Seyfarth Synopsis: Does carrying a pager nullify a rest break? What about the possibility of being tapped on the shoulder by your boss? Or being called on your cell phone? The California Supreme Court considered these and other scenarios during an hour-long oral argument on September 29, as it asked, What does it mean to

Seyfarth Synopsis: California’s rules on rest breaks are still developing. Recent cases have addressed the timing of rest breaks, and whether employees (particularly those who remain “on call”) must be relieved of all duty during breaks.

Our fair state has long imposed peculiar—and specific—requirements for employee work breaks. Varying interpretations of the rules for meal

By Colleen M. Regan

Over the past decade, plaintiffs have filed hundreds of class actions alleging that California employers have failed to “provide” meal breaks.  The California Supreme court finally handed down some rules in 2012, in Brinker Restaurant Corp. v. Superior Court, 53 Cal. 4th 1004: 

  • An employer may not employ a person for more than 5 hours in a day without providing a meal break of at least 30 minutes, or more than 10 hours without providing a second 30 minute meal break. 
  • An employer must relieve the employee of all duty for a required meal break, but the employer need not ensure that the employee does no work:  “The employer satisfies this obligation if it relieves its employees of all duty, relinquishes control over their activities and permits them a reasonable opportunity to take an uninterrupted 30–minute break, and does not impede or discourage them from doing so.”  Brinker, 53 Cal. 4th at 1040. 
  • Absent a waiver by the employee, a first meal break must begin no later than the start of an employee’s sixth hour of work.
  • Absent a waiver by the employee, a second meal break must begin no later than the start of the 11th hour of work, but the second meal break may begin later than 5 hours after the end of the first meal period.

But, you may ask, does the government mandate over employee eating schedules know no bounds?  Are there no exceptions?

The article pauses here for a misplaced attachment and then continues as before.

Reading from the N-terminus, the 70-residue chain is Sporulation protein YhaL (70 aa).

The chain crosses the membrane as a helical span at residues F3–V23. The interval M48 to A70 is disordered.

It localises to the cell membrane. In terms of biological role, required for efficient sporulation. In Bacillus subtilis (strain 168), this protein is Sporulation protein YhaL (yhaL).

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By Simon L. Yang, Myra B. Villamor, and Rishi Puri

Recently, we kicked off the blog series, The Battle After Brinker, to explore the current controversy over the meaning of the California Supreme Court’s decision in Brinker. This week, we examine a recent skirmish—the proceedings that occurred in the Brinker case

By John R. Giovannone and Brandon R. McKelvey

When the California Supreme Court issued its landmark decision in Brinker last year, employers were excited about the apparent legal clarity it offered in the area of meal and rest breaks.  We finally had our explanation of what an employer must do to “authorize and permit” meal and rest breaks, as Brinker succinctly declared:  “an employer is obligated only to ‘make available’ meal [and rest] break periods, with no responsibility for whether they are [actually] taken. [But] the employer is not obligated to police meal [and rest] breaks and ensure no work thereafter is performed.” 

In Brinker’s immediate wake, employers could feel confident in their meal and rest break rule compliance, so long as they (a) relieved employees of all duty, relinquished control and permitted them a reasonable opportunity to take breaks and (b) did not impede or discourage employees from taking breaks. 

But now, the breadth of Brinker’s clarity is under attack.  In this blog series, The Battle After Brinker, we will explore the current controversy over Brinker and what it means.  Since Brinker was decided, the battleground has shifted from the text of the Wage Order to the text of Brinker’s explanation.  While we now know that the employer’s duty is not to police breaks so as to ensure that they are actually taken, disputes can still arise over the meaning of an employer’s duty to make breaks available and the ramifications of that duty on the employer’s break policies and on the viability of meal and rest period class actions
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